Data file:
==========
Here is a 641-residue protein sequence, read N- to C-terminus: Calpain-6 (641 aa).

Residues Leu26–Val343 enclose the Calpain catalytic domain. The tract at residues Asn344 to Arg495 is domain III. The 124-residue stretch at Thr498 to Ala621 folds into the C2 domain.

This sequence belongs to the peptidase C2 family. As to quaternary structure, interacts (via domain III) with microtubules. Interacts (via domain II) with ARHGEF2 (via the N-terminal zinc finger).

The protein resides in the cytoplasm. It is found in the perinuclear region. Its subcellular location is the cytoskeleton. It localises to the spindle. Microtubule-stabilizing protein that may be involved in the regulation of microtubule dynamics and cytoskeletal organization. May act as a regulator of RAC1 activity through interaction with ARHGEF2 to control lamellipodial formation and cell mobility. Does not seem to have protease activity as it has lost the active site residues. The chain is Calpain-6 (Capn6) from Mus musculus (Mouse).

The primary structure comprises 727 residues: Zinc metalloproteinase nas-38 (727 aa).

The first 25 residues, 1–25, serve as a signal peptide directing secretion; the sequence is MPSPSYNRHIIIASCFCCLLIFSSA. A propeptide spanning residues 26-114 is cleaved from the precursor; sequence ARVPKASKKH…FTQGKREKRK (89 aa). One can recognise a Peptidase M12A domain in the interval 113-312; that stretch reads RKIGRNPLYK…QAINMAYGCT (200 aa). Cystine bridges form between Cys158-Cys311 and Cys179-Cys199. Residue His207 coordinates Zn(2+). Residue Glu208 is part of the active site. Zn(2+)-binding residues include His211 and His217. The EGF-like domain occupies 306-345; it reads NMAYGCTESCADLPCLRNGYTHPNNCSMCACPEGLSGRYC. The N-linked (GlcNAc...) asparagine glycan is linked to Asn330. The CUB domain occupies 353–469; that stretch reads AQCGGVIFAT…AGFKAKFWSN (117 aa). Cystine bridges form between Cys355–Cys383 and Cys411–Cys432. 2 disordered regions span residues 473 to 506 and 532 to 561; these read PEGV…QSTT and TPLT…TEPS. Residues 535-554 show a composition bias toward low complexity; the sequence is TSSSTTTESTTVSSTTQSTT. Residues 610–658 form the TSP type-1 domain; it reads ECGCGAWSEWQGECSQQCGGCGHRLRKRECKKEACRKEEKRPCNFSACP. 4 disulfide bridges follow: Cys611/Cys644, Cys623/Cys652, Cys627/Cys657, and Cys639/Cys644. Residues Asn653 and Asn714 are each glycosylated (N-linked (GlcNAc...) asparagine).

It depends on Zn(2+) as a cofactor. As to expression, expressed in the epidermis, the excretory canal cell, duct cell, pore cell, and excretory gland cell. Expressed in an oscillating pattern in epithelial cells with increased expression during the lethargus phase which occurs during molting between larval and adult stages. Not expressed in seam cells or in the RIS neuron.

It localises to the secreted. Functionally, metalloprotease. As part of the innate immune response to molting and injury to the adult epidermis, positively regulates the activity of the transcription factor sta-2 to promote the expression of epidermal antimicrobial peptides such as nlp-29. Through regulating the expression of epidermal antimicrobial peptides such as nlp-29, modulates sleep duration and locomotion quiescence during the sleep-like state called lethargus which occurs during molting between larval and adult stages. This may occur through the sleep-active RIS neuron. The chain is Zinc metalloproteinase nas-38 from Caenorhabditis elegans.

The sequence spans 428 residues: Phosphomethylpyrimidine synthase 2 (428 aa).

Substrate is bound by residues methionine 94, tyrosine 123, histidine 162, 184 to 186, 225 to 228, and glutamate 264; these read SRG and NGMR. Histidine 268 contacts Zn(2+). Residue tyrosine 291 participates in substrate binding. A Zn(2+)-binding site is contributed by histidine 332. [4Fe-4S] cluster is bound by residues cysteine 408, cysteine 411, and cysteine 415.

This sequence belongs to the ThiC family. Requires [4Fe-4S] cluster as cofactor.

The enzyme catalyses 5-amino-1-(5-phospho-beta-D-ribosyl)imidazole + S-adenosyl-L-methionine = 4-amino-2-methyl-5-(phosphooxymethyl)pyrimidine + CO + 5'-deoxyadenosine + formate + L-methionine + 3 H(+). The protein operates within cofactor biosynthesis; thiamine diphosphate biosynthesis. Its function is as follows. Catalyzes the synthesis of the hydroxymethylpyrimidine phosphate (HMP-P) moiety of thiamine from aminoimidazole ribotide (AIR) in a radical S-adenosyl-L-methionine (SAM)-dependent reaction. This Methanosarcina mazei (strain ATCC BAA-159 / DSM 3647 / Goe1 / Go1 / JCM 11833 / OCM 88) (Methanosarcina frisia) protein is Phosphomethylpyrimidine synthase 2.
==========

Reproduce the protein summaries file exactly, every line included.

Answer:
Here is a 641-residue protein sequence, read N- to C-terminus: Calpain-6 (641 aa).

Residues Leu26–Val343 enclose the Calpain catalytic domain. The tract at residues Asn344 to Arg495 is domain III. The 124-residue stretch at Thr498 to Ala621 folds into the C2 domain.

This sequence belongs to the peptidase C2 family. As to quaternary structure, interacts (via domain III) with microtubules. Interacts (via domain II) with ARHGEF2 (via the N-terminal zinc finger).

The protein resides in the cytoplasm. It is found in the perinuclear region. Its subcellular location is the cytoskeleton. It localises to the spindle. Microtubule-stabilizing protein that may be involved in the regulation of microtubule dynamics and cytoskeletal organization. May act as a regulator of RAC1 activity through interaction with ARHGEF2 to control lamellipodial formation and cell mobility. Does not seem to have protease activity as it has lost the active site residues. The chain is Calpain-6 (Capn6) from Mus musculus (Mouse).

The primary structure comprises 727 residues: Zinc metalloproteinase nas-38 (727 aa).

The first 25 residues, 1–25, serve as a signal peptide directing secretion; the sequence is MPSPSYNRHIIIASCFCCLLIFSSA. A propeptide spanning residues 26-114 is cleaved from the precursor; sequence ARVPKASKKH…FTQGKREKRK (89 aa). One can recognise a Peptidase M12A domain in the interval 113-312; that stretch reads RKIGRNPLYK…QAINMAYGCT (200 aa). Cystine bridges form between Cys158-Cys311 and Cys179-Cys199. Residue His207 coordinates Zn(2+). Residue Glu208 is part of the active site. Zn(2+)-binding residues include His211 and His217. The EGF-like domain occupies 306-345; it reads NMAYGCTESCADLPCLRNGYTHPNNCSMCACPEGLSGRYC. The N-linked (GlcNAc...) asparagine glycan is linked to Asn330. The CUB domain occupies 353–469; that stretch reads AQCGGVIFAT…AGFKAKFWSN (117 aa). Cystine bridges form between Cys355–Cys383 and Cys411–Cys432. 2 disordered regions span residues 473 to 506 and 532 to 561; these read PEGV…QSTT and TPLT…TEPS. Residues 535-554 show a composition bias toward low complexity; the sequence is TSSSTTTESTTVSSTTQSTT. Residues 610–658 form the TSP type-1 domain; it reads ECGCGAWSEWQGECSQQCGGCGHRLRKRECKKEACRKEEKRPCNFSACP. 4 disulfide bridges follow: Cys611/Cys644, Cys623/Cys652, Cys627/Cys657, and Cys639/Cys644. Residues Asn653 and Asn714 are each glycosylated (N-linked (GlcNAc...) asparagine).

It depends on Zn(2+) as a cofactor. As to expression, expressed in the epidermis, the excretory canal cell, duct cell, pore cell, and excretory gland cell. Expressed in an oscillating pattern in epithelial cells with increased expression during the lethargus phase which occurs during molting between larval and adult stages. Not expressed in seam cells or in the RIS neuron.

It localises to the secreted. Functionally, metalloprotease. As part of the innate immune response to molting and injury to the adult epidermis, positively regulates the activity of the transcription factor sta-2 to promote the expression of epidermal antimicrobial peptides such as nlp-29. Through regulating the expression of epidermal antimicrobial peptides such as nlp-29, modulates sleep duration and locomotion quiescence during the sleep-like state called lethargus which occurs during molting between larval and adult stages. This may occur through the sleep-active RIS neuron. The chain is Zinc metalloproteinase nas-38 from Caenorhabditis elegans.

The sequence spans 428 residues: Phosphomethylpyrimidine synthase 2 (428 aa).

Substrate is bound by residues methionine 94, tyrosine 123, histidine 162, 184 to 186, 225 to 228, and glutamate 264; these read SRG and NGMR. Histidine 268 contacts Zn(2+). Residue tyrosine 291 participates in substrate binding. A Zn(2+)-binding site is contributed by histidine 332. [4Fe-4S] cluster is bound by residues cysteine 408, cysteine 411, and cysteine 415.

This sequence belongs to the ThiC family. Requires [4Fe-4S] cluster as cofactor.

The enzyme catalyses 5-amino-1-(5-phospho-beta-D-ribosyl)imidazole + S-adenosyl-L-methionine = 4-amino-2-methyl-5-(phosphooxymethyl)pyrimidine + CO + 5'-deoxyadenosine + formate + L-methionine + 3 H(+). The protein operates within cofactor biosynthesis; thiamine diphosphate biosynthesis. Its function is as follows. Catalyzes the synthesis of the hydroxymethylpyrimidine phosphate (HMP-P) moiety of thiamine from aminoimidazole ribotide (AIR) in a radical S-adenosyl-L-methionine (SAM)-dependent reaction. This Methanosarcina mazei (strain ATCC BAA-159 / DSM 3647 / Goe1 / Go1 / JCM 11833 / OCM 88) (Methanosarcina frisia) protein is Phosphomethylpyrimidine synthase 2.